All motorcycles are interesting, as well we know. But some come with history that brings an extra element to their stories. This is one such machine, as John Milton discovers.
Many motorcycles pass through the small but ever-busy workshop of the Sammy Miller Museum, and each has its own story. But this 1913 Sun Precision has a history more poignant than most.
Sun, like so many of its Birmingham contemporaries in the early years of the 20th century, was originally a bicycle manufacturer and only built its first motorised cycle in 1911, some 26 years after it started life as the Sun Cycle and Fittings Company. Fortuitously, just two streets away from the Sun works in Aston Brook Street, Frank Baker had established his Precision engine factory with the intent of challenging the then all-conquering JAP. While he had the set-up to build engines, he was unable to make frames, but Sun – thanks to its profitable cycle side and heavy investment in machinery – had among the best facilities in the world…
Within a year of its first model, Sun was offering a wide range of Precision-engined machines, although by 1913 it would also offer a 349cc Villiers four-stroke and a 269cc Villiers two-stroke. Precision stopped engine production during the First World War and when Sun reappeared after the cessation of hostilities it was with its own VTS Valveless Two Stroke) and other proprietary engines.
But the 1913 Sun Precision with its 587cc engine caught the imagination of many young men, including a youth who would only enjoy his new purchase briefly before being called up to serve in France in 1914. Before he left, he immobilised the Sun Precision and then left it in a shed in the garden of his girlfriend, Cora Lockwood, who lived in Bridge Street in Fakenham, Norfolk. It’s thought he might have worked on the railways as the shed in which the Sun was parked was entirely made of sleepers and although he must have imagined it would only be a short-term home for the bike, the shed was well constructed and secure – something that would turn out to be rather serendipitous.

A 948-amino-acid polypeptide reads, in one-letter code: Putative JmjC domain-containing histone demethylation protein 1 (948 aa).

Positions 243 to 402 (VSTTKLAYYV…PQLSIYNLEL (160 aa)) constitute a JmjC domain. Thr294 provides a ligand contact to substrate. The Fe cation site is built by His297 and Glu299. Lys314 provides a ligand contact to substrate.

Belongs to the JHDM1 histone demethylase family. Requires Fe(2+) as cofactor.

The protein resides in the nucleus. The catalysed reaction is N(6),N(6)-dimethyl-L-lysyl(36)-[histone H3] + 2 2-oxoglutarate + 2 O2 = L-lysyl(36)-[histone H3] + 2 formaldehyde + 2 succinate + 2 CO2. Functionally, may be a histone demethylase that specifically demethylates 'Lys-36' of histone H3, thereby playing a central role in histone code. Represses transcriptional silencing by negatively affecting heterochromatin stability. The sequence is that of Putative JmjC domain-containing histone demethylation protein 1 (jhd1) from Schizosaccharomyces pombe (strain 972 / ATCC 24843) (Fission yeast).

Unlike many of his less fortunate comrades-in-arms, the young man survived the war and returned home to claim both his motorcycle and his girl. But Cora’s father had other ideas and refused to allow the marriage, even though Cora was by now in her early twenties. Not only did the rejected chap leave behind his heart, he also left his Sun Precision (and it would be fascinating to know why he never returned for what was a relatively new and valuable machine).
Cora never married. She refused to let anyone near the shed for years, perhaps hoping that maybe her beau would come back for it – and for her. Finally, almost 50 years later, she allowed the Sun to be passed on to a Mr Evan Williams of Norwich. Mr Williams discovered that there were a number of parts missing, including the pedals to start the bike, from when the young soldier had disabled it for storage. It seems that her boyfriend may have taught Cora to ride the Sun for she had memories of running alongside the bike to start it and then jumping on.
Another 40 years would pass before work started on bringing the Sun Precision back to life, with the idea of making it run rather than roadworthy. The frame was found to be out of line and was straightened using belt centres as datum, so enabling a belt to be used as a slipping clutch. The rear hub had been locked and when this was dismantled it was found to be a Villiers clutch and freewheel unit, with clutch plates and springs which could have been operated by a device similar to a modern handlebar speed selector. This utilised a further set of opposing springs – in short, an engineering nightmare.
When Cora parted with the Sun, she was promised that it would be treasured – as she had clearly done for many years – and rebuilt to its former glory. Thanks to Jim Devereux, Sammy’s chief mechanic, that has now happened and the Sun Precision will now be on display in the Sammy Miller Museum, testament to Birmingham engineering and an enduring love story.